Thesis Statements for Persuasive Assignments

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Your professors have probably mentioned that a thesis statement is one of the most important aspects of an assignment. They can make or break a paper. Although they are short, they have a huge impact because they inform the reader about the purpose of the paper or your central argument.

In its simplest form, a thesis statement is usually something that can be argued, unless you are writing an informative paper. However, most assignments students will write in college tend to be argumentative or persuasive, meaning it is important to learn how to summarize a main point in one or two sentences. Students should also remember that all thesis statements, persuasive or informative, need to have credible sources and facts to back them up, otherwise they are empty arguments and are easy to poke holes in or disprove.

In the Writing Center, I have found that one of the most useful techniques for students to develop thesis statements is to answer one question: What is the point of this paper? It is also useful for a student to try to think of a thesis statement like a mathematical formula: A + B = C, or basically, “this means this because of that.”

Another important thing to do is to show creativity and comprehension in your arguments. When writing a paper, you don’t want to just copy what your sources say because it doesn’t show understanding. You want to demonstrate to the professor that you know the material. Some examples of the dos and don’ts of thesis statements are provided below, so you can see what would qualify as an argument and what wouldn’t.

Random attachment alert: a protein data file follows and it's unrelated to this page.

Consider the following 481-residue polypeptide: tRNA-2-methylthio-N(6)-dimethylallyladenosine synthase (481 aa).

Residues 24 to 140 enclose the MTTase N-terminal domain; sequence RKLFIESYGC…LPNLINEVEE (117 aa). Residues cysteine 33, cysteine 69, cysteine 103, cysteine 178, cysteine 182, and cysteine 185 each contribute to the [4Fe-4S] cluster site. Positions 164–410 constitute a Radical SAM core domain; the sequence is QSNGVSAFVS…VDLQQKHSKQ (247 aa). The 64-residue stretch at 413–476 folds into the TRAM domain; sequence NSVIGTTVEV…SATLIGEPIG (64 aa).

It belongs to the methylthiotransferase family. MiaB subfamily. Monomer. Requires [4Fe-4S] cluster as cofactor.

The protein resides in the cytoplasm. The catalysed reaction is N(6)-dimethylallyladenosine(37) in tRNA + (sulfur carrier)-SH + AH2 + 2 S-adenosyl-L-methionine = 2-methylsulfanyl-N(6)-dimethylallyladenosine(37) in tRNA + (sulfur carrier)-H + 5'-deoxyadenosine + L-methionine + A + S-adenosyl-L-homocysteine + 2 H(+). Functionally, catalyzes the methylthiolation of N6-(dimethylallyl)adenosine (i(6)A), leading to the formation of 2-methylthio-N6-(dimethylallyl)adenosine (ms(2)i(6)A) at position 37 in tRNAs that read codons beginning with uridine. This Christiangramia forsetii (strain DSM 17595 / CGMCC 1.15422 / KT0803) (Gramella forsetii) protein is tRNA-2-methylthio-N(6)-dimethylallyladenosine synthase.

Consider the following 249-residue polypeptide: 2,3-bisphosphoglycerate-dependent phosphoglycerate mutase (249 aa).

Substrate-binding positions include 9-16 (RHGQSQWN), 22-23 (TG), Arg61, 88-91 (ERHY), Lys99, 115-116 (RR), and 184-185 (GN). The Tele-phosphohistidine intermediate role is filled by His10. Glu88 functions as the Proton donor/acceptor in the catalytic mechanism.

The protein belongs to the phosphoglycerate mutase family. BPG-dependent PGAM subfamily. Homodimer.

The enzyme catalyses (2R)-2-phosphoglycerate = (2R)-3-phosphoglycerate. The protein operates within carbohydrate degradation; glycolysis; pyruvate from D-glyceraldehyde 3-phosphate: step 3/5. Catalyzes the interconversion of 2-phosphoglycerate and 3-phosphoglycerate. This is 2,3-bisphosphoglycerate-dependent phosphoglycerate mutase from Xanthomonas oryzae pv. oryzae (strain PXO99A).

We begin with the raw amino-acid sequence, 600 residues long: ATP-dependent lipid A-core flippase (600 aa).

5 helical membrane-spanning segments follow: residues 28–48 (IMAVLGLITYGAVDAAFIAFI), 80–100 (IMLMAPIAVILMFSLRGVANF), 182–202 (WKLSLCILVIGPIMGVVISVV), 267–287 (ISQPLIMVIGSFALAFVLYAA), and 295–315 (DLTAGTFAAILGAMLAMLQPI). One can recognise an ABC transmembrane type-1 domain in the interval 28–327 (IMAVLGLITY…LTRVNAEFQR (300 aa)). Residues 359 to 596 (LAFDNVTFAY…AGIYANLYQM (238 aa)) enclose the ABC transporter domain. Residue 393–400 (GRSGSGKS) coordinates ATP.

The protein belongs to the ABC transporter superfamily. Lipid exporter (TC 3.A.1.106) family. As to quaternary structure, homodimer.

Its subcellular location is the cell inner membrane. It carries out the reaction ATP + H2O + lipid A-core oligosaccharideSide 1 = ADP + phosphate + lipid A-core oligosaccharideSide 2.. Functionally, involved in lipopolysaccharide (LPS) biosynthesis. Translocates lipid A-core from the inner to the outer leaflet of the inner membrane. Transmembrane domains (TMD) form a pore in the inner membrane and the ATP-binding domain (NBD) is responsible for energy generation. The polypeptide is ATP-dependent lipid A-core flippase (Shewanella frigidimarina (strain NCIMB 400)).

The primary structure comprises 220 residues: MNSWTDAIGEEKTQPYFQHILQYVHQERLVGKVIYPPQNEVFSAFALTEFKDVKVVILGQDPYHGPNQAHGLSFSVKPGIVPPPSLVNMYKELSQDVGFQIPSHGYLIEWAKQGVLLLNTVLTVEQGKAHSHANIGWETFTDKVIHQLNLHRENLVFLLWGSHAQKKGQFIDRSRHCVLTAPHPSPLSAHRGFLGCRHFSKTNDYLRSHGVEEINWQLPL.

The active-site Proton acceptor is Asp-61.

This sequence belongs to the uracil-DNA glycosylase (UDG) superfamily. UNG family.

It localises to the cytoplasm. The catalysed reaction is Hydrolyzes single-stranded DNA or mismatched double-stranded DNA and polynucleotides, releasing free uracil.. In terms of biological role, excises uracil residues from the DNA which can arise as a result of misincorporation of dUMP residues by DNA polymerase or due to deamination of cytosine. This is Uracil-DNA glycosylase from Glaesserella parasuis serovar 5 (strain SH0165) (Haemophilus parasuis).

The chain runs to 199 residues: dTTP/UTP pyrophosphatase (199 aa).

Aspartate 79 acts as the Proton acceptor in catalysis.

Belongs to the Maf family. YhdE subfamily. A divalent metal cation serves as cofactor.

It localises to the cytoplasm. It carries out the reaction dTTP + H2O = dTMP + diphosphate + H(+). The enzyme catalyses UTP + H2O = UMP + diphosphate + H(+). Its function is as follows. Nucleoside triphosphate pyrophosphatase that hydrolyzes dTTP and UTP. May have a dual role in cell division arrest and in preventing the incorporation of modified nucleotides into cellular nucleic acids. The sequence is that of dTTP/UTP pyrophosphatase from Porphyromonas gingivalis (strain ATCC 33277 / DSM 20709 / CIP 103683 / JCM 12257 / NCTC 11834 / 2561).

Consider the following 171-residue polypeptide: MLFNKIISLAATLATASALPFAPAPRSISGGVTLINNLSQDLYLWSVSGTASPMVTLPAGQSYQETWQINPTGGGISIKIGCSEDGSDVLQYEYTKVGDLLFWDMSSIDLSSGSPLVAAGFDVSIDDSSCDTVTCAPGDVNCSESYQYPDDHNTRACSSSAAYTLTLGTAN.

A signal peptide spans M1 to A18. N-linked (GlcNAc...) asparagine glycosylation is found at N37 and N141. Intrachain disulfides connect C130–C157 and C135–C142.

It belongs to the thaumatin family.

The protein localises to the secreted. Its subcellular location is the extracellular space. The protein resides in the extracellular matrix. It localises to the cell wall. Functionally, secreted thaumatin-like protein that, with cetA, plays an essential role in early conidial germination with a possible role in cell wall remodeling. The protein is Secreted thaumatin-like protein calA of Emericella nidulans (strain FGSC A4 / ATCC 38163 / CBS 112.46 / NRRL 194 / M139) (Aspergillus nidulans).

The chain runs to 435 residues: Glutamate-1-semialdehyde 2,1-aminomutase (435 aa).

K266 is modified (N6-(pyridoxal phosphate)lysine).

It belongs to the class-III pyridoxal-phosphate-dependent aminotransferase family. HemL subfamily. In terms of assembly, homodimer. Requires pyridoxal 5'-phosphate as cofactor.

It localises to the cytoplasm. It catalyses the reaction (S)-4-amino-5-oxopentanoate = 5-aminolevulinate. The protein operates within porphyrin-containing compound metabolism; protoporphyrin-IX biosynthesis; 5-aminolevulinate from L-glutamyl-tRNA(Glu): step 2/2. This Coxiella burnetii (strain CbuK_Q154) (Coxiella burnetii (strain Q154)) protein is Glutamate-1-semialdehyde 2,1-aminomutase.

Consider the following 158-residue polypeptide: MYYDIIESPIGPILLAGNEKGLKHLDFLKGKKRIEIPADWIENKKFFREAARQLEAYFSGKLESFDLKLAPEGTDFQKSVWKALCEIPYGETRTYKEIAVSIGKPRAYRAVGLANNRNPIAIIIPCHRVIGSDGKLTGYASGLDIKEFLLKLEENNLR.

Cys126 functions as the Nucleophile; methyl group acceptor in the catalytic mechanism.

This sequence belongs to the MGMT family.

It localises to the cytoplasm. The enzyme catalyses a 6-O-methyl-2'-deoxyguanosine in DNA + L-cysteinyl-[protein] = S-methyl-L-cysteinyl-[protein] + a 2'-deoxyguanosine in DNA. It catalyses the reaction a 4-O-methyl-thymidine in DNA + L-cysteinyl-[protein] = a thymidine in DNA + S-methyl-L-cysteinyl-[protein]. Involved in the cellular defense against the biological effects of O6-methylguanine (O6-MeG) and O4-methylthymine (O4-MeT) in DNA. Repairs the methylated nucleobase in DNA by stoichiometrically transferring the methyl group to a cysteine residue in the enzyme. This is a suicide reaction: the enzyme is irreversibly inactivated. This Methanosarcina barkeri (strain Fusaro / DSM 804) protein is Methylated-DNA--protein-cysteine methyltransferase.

Examples

Thesis: Recycling is good for the environment because it prevents the pollution of the environment with harmful materials.

Not a Thesis: People should recycle.

In this scenario, the second sentence is not a thesis statement because it has no reasons to support it. Why should people recycle? How should they do so? Is it beneficial? There are too many questions left unanswered.

Thesis: It is important for students to study because research shows that students who study perform well on assignments and gain a better understanding of the material.

Not a Thesis: Students perform 30% better when they study compared to students who don’t.

In this case, the second sentence is not a thesis because it does not try to make an argument. It is a statement of fact, but makes no attempt to persuade the audience.

Thesis: It is reasonable for people to skip breakfast because eating in the morning makes many people feel nauseous, it is a great way to save money, and the concept of the big “American” breakfast is just a scam by the cereal companies.

Not a Thesis: People should not eat breakfast because I don’t like it.

Finally, the second example here does no work because it does not include any facts or a reasonable, credible argument. Although it may seem obvious that an opinion does not work, many students have a hard time determining what an argument is and what an opinion is. Be sure to make sure that your thesis statement has credible evidence and is applicable to the situation

So, when writing a thesis statement for an argumentative paper, it is crucial to remember to do a few things:

  1. Always include an argument with clear reasoning

  2. Make sure that argument can be supported by credible evidence

  3. Opinions are not facts and are not valid evidence

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